Social Mood Conference | Socionomics Foundation

Academics and the media often use the term “herding” differently than socionomists do. Here are some distinctions.

Socionomic Perspective: When do people herd? They herd when they are uncertain. In contexts of uncertainty, the herding impulse drives social behavior. There is an evolutionary advantage to this. If you were unsure if there was any danger around, but all of your friends started running, your chances of survival increased if you, likewise, joined in—otherwise you might be the only one the lion sees. However, there are devastating consequences to this in finance, namely losses. You’ll buy tops and sell bottoms. The herding impulse is based in the amygdala, a part of the brain’s limbic system. It is non-rational, unconscious, endogenously-regulated and impulsive. By “non-rational” we mean that the herding impulse is not based on reason, but is not necessarily “irrational.” As demonstrated in the lion example, there are instances where running with the flock is sensible.

People always herd in financial markets, but not economic markets. In economic markets, people use their rational capabilities to maximize the utility of their resources.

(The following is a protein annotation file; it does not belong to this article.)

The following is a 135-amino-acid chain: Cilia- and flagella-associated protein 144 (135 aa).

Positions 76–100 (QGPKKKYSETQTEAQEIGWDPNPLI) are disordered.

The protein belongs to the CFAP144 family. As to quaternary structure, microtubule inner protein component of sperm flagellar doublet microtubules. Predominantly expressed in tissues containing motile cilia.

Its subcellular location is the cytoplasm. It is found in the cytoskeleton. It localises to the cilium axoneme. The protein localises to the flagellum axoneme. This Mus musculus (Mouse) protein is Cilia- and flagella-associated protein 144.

Non-Socionomic Alternative Perspective: Some academics and media writers view herding as rational and conscious. This is the exact opposite of how socionomists theorize it. There’s a significant literature on “Bayesian updating,” which theorizes that sometimes people consciously and rationally ignore their private information and follow the group. While socionomists recognize that this phenomenon may occur, we would not refer to it as “herding,” nor do we think it is a useful way of describing financial markets.

This brings us to an important distinction. According to socionomic theory, not all synchronized group action is herding behavior. While some academics look at the phenomena of people going to the mall when there’s a sale, for example, as herd behavior, our perspective is that the people are simply rationally maximizing the utility of their resources. Socionomists only recognize herding when the behavior is non-rational and performed in the context of uncertainty.